Art market

The $2.6 million Dalí retrospective comes to Philadelphia

A credit card company has spearheaded the massive publicity campaign for the Philadelphia Museum of Art’s exhibition



André Breton’s famous shuffling of Salvador Dalí’s name into “Avida Dollars” disparaged the Spanish painter’s penchant for self-promotion, but the barb has become the unofficial mantra for the city of Philadelphia this month.

To capitalise on the tourism potential of the Philadelphia Museum of Art’s centennial retrospective of Dalí (on view until 15 May) a consortium of local sponsors and non-profits have mounted a $2.6-million marketing campaign to promote the show.

Philadelphia is the only North American venue for the Dalí retrospective, the first in the US for more than six decades, which was first seen at the Palazzo Grassi in Venice where it closed on 16 January. It includes some 200 paintings, sculptures, writings, set designs, and films.

Philadelphia-based Advanta corporation, which provides MasterCard credit cards to small businesses, is the main engine behind the initiative.

Its chairman and ceo Dennis Alter is also vice chairman of the museum’s board, and through Advanta’s affiliated foundation he has steered $1 million to sponsor the show at the museum, “about half the overall cost”, according to the museum’s chief operating officer Gail Harrity.

In addition, Advanta has spearheaded a collaboration with the Greater Philadelphia Tourism Marketing Corporation (GPTMC), the Philadelphia Convention and Visitors Bureau (PCVB), and the Philadelphia Museum of Art to promote the exhibition and the region.

The corporation is also providing money in addition to the foundation’s museum sponsorship, but would not disclose how much. And the museum is adding marketing funding as well. “In mounting a major exhibition, the museum tries to commit around $200,000 to marketing if resources are available”, says Ms Harrity, “but Advanta’s generosity has enabled a larger campaign”.

The GPTMC has added $650,000 to the project and the PCVB another $50,000, according to spokesmen for those agencies, both of which are private non-profit organisations funded in part by a city hotel tax.

The total value of the national advertising and marketing campaign is $2.6 million, including in-kind donations of ad space, says Advanta’s vice president of communications Alison Grove.

The campaign includes television, radio, internet, billboard, taxi-top, magazine, and newspaper advertising in Boston, New York, Philadelphia, and Harrisburg, with promotions in the UK, Spain, Germany, and France, as well.

GPTMC president Meryl Levitz says the four organisations developed an integrated media campaign with the museum’s New York-based marketing consultant LaPlaca Cohen. “Our job was to develop a consistent image and message for the campaign”, says consultant Arthur Cohen, who adds that a Philip Halsman portrait of Dalí was selected as the primary image for the campaign and a lobster phone will be featured in the second wave of ads. The museum handled the licensing of the images from the Dalí Foundation in Spain.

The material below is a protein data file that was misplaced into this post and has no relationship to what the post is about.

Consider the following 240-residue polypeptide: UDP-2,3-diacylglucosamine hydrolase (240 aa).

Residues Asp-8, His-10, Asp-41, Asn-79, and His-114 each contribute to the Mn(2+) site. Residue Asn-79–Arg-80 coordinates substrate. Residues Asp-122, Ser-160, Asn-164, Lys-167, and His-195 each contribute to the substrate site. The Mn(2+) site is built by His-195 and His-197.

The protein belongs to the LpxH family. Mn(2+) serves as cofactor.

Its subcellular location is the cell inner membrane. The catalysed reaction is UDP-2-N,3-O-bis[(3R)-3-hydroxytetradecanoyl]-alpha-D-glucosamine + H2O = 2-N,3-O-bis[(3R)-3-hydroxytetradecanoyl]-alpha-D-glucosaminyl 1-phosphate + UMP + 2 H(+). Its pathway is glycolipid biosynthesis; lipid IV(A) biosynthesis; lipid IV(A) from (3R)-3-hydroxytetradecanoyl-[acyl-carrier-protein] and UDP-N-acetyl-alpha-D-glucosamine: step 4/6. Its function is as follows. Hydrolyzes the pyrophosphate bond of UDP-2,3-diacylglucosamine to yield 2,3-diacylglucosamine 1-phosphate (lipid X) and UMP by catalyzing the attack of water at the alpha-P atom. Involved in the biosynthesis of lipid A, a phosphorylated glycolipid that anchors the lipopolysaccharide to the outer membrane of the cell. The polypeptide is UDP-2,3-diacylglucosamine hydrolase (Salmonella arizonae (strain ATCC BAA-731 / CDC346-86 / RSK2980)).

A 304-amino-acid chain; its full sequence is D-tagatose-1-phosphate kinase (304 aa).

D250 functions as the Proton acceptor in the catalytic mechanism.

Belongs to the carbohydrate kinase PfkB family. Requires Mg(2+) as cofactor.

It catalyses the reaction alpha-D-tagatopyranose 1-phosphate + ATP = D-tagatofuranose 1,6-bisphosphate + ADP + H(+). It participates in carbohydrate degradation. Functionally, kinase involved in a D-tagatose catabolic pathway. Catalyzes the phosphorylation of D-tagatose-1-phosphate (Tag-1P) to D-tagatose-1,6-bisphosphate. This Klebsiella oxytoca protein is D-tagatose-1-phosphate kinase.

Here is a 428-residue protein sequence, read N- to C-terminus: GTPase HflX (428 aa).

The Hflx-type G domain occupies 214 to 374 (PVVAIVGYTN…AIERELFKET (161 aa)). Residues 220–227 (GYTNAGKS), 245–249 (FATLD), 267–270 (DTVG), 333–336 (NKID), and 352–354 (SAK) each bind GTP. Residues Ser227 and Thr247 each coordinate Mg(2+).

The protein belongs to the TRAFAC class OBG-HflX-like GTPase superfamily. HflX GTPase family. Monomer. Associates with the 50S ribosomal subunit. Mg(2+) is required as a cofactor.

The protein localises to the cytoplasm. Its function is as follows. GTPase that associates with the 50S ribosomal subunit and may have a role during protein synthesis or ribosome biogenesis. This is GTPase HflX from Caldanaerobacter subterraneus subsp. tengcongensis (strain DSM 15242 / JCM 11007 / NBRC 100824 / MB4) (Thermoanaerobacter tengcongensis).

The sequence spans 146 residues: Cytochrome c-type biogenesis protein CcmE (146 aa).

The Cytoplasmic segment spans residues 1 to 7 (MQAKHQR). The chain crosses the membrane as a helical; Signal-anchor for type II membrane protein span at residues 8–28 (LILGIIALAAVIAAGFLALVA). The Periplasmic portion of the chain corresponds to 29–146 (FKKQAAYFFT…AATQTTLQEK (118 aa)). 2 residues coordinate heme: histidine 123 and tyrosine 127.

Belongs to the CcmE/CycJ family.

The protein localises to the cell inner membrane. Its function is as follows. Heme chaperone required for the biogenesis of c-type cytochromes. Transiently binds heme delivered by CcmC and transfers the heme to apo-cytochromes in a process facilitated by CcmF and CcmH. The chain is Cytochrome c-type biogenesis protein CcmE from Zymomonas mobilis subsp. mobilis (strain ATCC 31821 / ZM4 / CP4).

The campaign goes well beyond print ads to include seminars and events “with a surreal theme” and hotel packages that include VIP tickets to the show. Two giant inflatable lobster phone balloons are making appearances around town, buses and trolleys are decked out in Dalí ads, and a Dalí Deals programme has issued “Surreal Saver Cards” offering discounts at 150 local shops, restaurants, and arts organisations.

Dalí’s face welcomes train travellers in stations from Boston to Washington, DC and gigantic banners hang outside Philadelphia’s station and covered the façade of New York’s Madison Square Garden in January—promising “Philly’s more fun when you sleep over with Dalí”. Another slogan is “Sometimes Philadelphia goes surreal”.

“This is Philadelphia doing what Philadelphia does best—fostering collaboration between a museum sponsor and the city to transform a great exhibition into a great event”, says Mr Cohen, who worked with the Advanta Foundation to promote the Philadelphia Museum’s 1996 Cézanne retrospective which attracted more than 500,000 visitors. “They set the standard with “Cézanne” and it has become the template for this kind of cultural collaboration”, added Mr Cohen.

Since 1990, the Advanta Foundation has given out $12 million to a variety of community activities in the arts, education, health, human services and civic development”, says Ms Grove, but the pooling of resources for Dalí is unprecedented.

“There’s an inextricable connection between the arts and marketing targeted at tourists”, says Ms Levitz. “The arts need tourism marketing and tourism marketing needs the arts. We always describe the Philadelphia Museum as a ‘destination definer’, a blockbuster all year round in its own right”, she says.

Advanta expects the Dalí campaign to generate millions of dollars for the local economy. “In addition to being an artistic genius, Salvador Dalí was an astute entrepreneur who employed creative ways to promote himself and his art, an approach that resonates with Advanta and our unceasing effort to deliver innovative solutions and unique opportunities to our 1.4 million small business cardholders”, says Ms Grove.

Some critics feel that such an extensive campaign is crassly commercial and inappropriate for museums, but Ms Harrity says the partnership between the arts and business communities has a ripple effect on the city that is both educational and profitable.

Originally appeared in The Art Newspaper as 'The $2.6 million Dalí circus comes to town'